A new way of treating opioid addiction

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Tony Fantozzi, a physician’s assistant at the Northwest Community Health Center, speaks about Medically Assisted Therapy at a Libby Community Roundtable, Thursday. (Luke Hollister/The Western News)

Doctor Daniel Nauts, a Montana Primary Care Center Associate, gave a presentation about a new way of treating opioid addiction and about the state of fentanyl use in Montana at a Libby Community Roundtable, Thursday.

The rest of the country has seen a dramatic increase in overdoses due to synthetics, he said. About 70 percent of overdoses in the eastern United States are related to fentanyl.

“This is the calm before the storm,” he said. For Montana, “it’s only a matter of time.”

But Nauts said to be wary of statistics because they can dehumanize people, and opioid addictions cut across all socioeconomic groups. Rural areas have higher overdose rates.

Medically Assisted Therapy combines counseling with behavioral therapy to combat opioid abuse.

Tony Fantozzi, a physician’s assistant at the Northwest Community Health Center, said he has around 16 patients going through MAT.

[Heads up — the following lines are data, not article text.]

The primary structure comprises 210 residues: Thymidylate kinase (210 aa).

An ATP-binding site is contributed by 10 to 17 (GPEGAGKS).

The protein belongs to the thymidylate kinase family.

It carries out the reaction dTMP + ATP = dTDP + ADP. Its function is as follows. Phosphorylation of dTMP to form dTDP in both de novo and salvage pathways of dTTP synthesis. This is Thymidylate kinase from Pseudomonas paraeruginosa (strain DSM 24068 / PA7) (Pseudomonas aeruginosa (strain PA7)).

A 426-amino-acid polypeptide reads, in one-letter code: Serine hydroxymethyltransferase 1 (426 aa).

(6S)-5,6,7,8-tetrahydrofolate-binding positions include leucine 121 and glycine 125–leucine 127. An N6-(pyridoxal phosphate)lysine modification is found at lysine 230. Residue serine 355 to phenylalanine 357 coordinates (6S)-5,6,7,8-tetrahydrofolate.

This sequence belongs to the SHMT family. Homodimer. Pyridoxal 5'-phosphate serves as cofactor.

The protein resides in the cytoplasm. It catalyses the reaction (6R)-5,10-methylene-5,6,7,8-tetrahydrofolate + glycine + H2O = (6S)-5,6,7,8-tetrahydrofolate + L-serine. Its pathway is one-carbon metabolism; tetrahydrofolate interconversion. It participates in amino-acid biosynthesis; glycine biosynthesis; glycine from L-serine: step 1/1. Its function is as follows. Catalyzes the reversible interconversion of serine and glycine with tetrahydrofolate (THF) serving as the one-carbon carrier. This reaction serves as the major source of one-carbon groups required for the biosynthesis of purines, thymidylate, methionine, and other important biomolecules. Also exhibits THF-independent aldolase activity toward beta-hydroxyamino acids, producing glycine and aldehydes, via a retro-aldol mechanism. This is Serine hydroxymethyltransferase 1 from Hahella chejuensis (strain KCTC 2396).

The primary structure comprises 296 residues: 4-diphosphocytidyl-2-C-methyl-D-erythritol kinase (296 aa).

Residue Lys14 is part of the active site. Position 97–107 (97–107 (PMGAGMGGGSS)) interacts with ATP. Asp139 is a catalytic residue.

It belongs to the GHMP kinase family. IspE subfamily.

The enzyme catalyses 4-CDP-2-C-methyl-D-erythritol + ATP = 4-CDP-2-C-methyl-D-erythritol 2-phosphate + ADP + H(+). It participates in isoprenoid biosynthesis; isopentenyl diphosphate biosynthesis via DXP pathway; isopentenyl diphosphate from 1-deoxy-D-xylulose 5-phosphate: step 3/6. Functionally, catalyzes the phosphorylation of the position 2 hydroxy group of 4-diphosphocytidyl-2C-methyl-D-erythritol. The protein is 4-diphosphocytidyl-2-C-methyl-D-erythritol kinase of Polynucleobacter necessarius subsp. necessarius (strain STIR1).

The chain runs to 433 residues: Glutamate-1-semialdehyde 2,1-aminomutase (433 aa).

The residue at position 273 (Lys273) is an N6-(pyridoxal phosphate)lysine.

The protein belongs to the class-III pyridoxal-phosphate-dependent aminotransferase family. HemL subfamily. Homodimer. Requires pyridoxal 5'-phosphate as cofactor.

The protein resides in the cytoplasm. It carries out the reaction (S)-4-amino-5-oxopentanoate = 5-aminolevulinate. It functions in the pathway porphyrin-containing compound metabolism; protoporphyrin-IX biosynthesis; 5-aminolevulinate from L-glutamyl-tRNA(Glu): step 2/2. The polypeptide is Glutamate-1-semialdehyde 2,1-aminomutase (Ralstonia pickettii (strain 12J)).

The service includes counseling with a mental health professional, work with a clinical pharmacist and involvement from a behavioral health specialist, as well as a case manager, he said. There are always four-to-five people involved with patients.

Everyone works together to help patients maintain the MAT treatment, he said. Healthcare workers see patients frequently during the process.

“That first month is crucial,” he said. “If they’re going to relapse, they generally do [it] within the first month.

Part of MAT involves the narcotic pain reliever buprenorphine.

It is the only medicine, aside from methadone, that keeps people with opioid use disorder from withdrawing, he said.

Buprenorphine has a “ceiling effect,” he said. It keeps them maintained at a baseline level without requiring higher and higher doses.

Unlike other opioids, a patient cannot accidentally overdose with buprenorphine, he said. “It’s real good stuff,” and within minutes can lessen withdrawal symptoms.

“[MAT is] not perfect but it’s the best we got and we’re saving lives,” he said.

Mary Nelson, with Northwest CHC, said there is a variety of ages addicted to opioids.

It is “so cool” to be working with the MAT service, she said. People are wanting to do this and they appreciate help, she said.

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